This is roughly the lay of the land. Saying much more would spoil things, but even this brief summary may explain why the genre assignment is so tricky. Is this supernatural horror? A sort of urban fantasy? Paranoid magical realism? Some explanations in the last quarter of the book start to push this more towards traditional SF, but it remains hard to classify. Certainly the psychic stuff and the contemporary setting would be out of place in an issue of Analog. In the end though, the book claims to be SF, SF fans embrace it as their own, and I am loathe to call it anything else. It feels to me like a Japanese version of a Dick novel, as mentioned at the top, with the sinister conspiracies moving the background and a mostly naïve protagonist. I don’t know that there was any room for gods in Dick’s cosmology, but the powerlessness and pervasive unease are right out of his playbook.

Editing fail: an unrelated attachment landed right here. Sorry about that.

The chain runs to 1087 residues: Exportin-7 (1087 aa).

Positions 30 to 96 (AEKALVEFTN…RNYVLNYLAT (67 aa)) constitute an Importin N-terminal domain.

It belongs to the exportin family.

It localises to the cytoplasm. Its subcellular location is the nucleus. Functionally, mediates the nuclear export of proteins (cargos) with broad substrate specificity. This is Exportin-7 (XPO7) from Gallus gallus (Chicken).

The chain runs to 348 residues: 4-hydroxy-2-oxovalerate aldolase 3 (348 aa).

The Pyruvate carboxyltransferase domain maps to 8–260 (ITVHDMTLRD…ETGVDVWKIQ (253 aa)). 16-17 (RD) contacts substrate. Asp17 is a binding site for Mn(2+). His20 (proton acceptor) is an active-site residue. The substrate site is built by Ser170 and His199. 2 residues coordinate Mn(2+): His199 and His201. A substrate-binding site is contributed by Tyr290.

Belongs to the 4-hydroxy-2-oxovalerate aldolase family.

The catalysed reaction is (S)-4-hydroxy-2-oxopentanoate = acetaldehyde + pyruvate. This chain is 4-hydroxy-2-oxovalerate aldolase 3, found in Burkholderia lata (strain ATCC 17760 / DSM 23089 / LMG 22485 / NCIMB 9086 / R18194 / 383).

I don’t really know how to sum it all up. My wife is reading the book right now, so there may be a follow up post wherein we discuss how a Japanese reader interprets it. Kamigari was a unique reading experience and something I would very much like to share with US SF fans. Shimazu is never likable and I don’t really understand the nuts and bolts of gods and hunting, but something about the book is hypnotic and addictive. I would recommend it without reservation, except that the majority of my readers will probably have to wait for a translation. For now, I’ll just have to be happy with saying, “Kamigari exists and this is what it’s about. Now you know, and knowing is half the battle.”